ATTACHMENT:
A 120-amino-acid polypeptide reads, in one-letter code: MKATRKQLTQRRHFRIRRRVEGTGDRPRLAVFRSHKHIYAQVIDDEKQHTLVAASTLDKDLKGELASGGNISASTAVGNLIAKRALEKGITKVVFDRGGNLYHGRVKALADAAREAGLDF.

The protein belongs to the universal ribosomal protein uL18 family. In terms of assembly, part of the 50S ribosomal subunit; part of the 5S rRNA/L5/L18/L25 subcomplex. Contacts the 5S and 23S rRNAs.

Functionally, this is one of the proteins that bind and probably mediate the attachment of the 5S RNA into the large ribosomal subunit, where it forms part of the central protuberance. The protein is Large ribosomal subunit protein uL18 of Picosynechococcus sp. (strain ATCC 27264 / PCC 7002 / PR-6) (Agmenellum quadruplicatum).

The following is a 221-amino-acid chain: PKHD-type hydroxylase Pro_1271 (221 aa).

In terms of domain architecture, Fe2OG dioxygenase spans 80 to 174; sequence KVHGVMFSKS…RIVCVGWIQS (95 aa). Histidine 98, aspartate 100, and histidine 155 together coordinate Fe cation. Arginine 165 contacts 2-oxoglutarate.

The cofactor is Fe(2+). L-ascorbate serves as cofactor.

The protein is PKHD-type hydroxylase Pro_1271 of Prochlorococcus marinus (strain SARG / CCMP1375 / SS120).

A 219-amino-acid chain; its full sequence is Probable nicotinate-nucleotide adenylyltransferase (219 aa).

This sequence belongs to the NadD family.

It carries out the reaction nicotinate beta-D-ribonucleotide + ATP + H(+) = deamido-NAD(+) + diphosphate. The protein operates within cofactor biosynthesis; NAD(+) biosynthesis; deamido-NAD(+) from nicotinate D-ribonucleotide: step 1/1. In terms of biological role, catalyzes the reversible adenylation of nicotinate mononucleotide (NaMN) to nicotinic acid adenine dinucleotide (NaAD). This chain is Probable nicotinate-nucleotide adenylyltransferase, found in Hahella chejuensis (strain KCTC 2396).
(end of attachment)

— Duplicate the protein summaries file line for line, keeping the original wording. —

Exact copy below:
A 120-amino-acid polypeptide reads, in one-letter code: MKATRKQLTQRRHFRIRRRVEGTGDRPRLAVFRSHKHIYAQVIDDEKQHTLVAASTLDKDLKGELASGGNISASTAVGNLIAKRALEKGITKVVFDRGGNLYHGRVKALADAAREAGLDF.

The protein belongs to the universal ribosomal protein uL18 family. In terms of assembly, part of the 50S ribosomal subunit; part of the 5S rRNA/L5/L18/L25 subcomplex. Contacts the 5S and 23S rRNAs.

Functionally, this is one of the proteins that bind and probably mediate the attachment of the 5S RNA into the large ribosomal subunit, where it forms part of the central protuberance. The protein is Large ribosomal subunit protein uL18 of Picosynechococcus sp. (strain ATCC 27264 / PCC 7002 / PR-6) (Agmenellum quadruplicatum).

The following is a 221-amino-acid chain: PKHD-type hydroxylase Pro_1271 (221 aa).

In terms of domain architecture, Fe2OG dioxygenase spans 80 to 174; sequence KVHGVMFSKS…RIVCVGWIQS (95 aa). Histidine 98, aspartate 100, and histidine 155 together coordinate Fe cation. Arginine 165 contacts 2-oxoglutarate.

The cofactor is Fe(2+). L-ascorbate serves as cofactor.

The protein is PKHD-type hydroxylase Pro_1271 of Prochlorococcus marinus (strain SARG / CCMP1375 / SS120).

A 219-amino-acid chain; its full sequence is Probable nicotinate-nucleotide adenylyltransferase (219 aa).

This sequence belongs to the NadD family.

It carries out the reaction nicotinate beta-D-ribonucleotide + ATP + H(+) = deamido-NAD(+) + diphosphate. The protein operates within cofactor biosynthesis; NAD(+) biosynthesis; deamido-NAD(+) from nicotinate D-ribonucleotide: step 1/1. In terms of biological role, catalyzes the reversible adenylation of nicotinate mononucleotide (NaMN) to nicotinic acid adenine dinucleotide (NaAD). This chain is Probable nicotinate-nucleotide adenylyltransferase, found in Hahella chejuensis (strain KCTC 2396).